But, for that first summer we were almost alone, save for two old farmhouses and a house being built nearby. Some of the roads were paved but many were still just covered with gravel. One such road was Cleveland Avenue, a fancy moniker for a two- lane gravel road of no great distinction - until our father discovered the Treasure Map.
    He came home one day with a blank piece of crumpled paper that he suspected was a secret treasure map. He called us into the kitchen and held the map above the gas flame on the stove. Slowly, gradually, a map began to appear on the old sheet of paper. My brother and I were mesmerized.
   It seems that years ago Cleveland Avenue was known as "Panhandle Hill", and some nefarious brigands had buried their treasure there, made an invisible map and ...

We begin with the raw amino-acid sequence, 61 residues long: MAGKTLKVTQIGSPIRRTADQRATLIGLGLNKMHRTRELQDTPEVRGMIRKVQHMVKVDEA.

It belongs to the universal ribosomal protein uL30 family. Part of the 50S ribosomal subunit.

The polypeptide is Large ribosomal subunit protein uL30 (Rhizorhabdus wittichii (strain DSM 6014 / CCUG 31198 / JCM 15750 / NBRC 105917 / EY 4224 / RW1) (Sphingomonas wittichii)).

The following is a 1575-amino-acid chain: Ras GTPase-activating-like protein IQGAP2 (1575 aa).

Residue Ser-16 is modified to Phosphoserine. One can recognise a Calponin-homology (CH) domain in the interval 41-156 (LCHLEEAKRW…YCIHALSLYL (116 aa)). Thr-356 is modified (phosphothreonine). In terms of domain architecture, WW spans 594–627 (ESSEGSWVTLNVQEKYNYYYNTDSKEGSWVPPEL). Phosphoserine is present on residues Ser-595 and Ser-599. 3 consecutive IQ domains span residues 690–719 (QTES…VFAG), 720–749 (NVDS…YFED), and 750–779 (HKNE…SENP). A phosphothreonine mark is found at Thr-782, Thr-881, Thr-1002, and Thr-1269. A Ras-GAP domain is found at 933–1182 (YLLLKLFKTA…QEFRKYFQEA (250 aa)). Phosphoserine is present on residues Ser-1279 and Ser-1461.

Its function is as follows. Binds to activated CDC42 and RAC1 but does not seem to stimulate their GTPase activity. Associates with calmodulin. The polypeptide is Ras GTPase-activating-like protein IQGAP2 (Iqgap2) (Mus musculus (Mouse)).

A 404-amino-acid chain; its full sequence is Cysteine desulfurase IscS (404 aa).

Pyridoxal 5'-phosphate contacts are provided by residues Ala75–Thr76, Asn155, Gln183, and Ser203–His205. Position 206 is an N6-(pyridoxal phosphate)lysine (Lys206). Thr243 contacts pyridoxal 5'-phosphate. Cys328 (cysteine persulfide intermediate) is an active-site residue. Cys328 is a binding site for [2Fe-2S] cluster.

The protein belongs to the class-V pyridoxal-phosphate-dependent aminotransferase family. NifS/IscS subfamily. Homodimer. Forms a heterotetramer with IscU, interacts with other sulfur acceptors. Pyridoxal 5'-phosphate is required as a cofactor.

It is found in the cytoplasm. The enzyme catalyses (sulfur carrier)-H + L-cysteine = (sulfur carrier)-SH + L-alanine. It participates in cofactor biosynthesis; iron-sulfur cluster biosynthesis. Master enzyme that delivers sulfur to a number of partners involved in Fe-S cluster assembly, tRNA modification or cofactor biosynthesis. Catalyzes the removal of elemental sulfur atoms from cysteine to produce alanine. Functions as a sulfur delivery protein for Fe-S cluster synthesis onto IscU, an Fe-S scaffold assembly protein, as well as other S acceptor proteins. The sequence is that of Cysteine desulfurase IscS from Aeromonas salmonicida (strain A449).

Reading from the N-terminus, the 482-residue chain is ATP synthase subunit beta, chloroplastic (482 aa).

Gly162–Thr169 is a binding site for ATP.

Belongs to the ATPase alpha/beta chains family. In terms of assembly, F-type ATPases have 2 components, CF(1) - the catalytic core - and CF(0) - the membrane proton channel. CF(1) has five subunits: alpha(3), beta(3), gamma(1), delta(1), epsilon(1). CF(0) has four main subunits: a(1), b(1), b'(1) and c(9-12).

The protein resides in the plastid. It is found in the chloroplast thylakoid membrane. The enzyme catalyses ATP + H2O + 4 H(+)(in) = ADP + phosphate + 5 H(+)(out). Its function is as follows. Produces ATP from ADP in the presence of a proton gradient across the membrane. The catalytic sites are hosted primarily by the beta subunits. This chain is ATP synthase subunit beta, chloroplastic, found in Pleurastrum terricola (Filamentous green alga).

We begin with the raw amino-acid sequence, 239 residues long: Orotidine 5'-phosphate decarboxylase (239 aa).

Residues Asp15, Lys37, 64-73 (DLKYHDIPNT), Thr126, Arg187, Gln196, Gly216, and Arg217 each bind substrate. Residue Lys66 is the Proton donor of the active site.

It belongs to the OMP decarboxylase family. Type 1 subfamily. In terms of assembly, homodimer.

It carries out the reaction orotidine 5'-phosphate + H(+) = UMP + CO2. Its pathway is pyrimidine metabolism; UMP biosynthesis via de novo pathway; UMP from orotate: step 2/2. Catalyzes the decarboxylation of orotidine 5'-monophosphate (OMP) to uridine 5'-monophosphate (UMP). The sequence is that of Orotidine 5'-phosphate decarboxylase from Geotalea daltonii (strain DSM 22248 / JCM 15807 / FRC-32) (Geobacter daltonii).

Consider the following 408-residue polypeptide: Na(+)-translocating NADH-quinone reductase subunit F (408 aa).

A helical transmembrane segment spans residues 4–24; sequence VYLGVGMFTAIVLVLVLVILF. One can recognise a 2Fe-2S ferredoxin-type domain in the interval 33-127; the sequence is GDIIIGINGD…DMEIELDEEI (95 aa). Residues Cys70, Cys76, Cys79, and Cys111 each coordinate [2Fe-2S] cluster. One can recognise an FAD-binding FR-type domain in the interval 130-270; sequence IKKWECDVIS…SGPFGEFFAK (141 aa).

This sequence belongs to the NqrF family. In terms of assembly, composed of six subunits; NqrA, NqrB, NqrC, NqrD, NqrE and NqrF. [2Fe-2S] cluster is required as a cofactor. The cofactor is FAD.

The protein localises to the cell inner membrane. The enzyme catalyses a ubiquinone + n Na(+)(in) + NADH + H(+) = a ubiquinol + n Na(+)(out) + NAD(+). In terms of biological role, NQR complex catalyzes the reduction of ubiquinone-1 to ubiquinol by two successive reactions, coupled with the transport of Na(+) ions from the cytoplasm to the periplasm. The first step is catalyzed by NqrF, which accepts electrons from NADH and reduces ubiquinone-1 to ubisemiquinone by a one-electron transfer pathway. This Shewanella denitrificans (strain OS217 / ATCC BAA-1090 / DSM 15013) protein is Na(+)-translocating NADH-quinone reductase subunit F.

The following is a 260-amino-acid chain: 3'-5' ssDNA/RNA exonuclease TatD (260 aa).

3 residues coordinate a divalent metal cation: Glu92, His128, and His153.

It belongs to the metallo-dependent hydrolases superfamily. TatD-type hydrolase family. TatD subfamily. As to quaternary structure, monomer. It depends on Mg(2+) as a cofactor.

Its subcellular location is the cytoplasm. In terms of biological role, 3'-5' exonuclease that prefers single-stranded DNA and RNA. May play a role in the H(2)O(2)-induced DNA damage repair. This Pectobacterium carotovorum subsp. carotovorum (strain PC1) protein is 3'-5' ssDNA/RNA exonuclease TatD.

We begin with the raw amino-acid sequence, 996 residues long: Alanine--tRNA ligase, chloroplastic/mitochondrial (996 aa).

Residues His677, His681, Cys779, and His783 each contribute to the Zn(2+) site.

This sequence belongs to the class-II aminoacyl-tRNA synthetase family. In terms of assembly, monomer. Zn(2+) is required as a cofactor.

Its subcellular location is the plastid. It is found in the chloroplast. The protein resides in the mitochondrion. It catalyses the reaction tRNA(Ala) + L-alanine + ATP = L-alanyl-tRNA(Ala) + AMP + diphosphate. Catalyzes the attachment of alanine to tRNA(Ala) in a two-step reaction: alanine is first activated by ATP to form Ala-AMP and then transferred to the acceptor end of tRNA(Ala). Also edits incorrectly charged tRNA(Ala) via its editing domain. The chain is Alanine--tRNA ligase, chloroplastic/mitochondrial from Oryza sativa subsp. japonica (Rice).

for some reason, lost to time, disappeared before they could reclaim their booty. Yay!
We were rich!
    My brother and I wanted to dig it up right away, but our Dad had timed his discovery well. It was dark out by then and he assured us we would go early the next morning to claim our riches, as it was too dark to see properly.
    The next morning we three set out with the map and followed it, for what would eventually be three or four blocks, to Panhandle Hill. Oh irony! Oh cruel fate! As we came to our destination, (X marked the spot), we were shocked to discover that, just that very morning, the road had been paved with fresh, wet concrete. Oh no! We were too late: Panhandle Hill had been tamed and paved into Cleveland Avenue.
    Dad took the news philosophically, and consoled us with the thought that at least we three would always know of the secret treasure buried under that brand new street.

Wishing you magic this and everyday we remain, ever,

Our Father’s Daughters.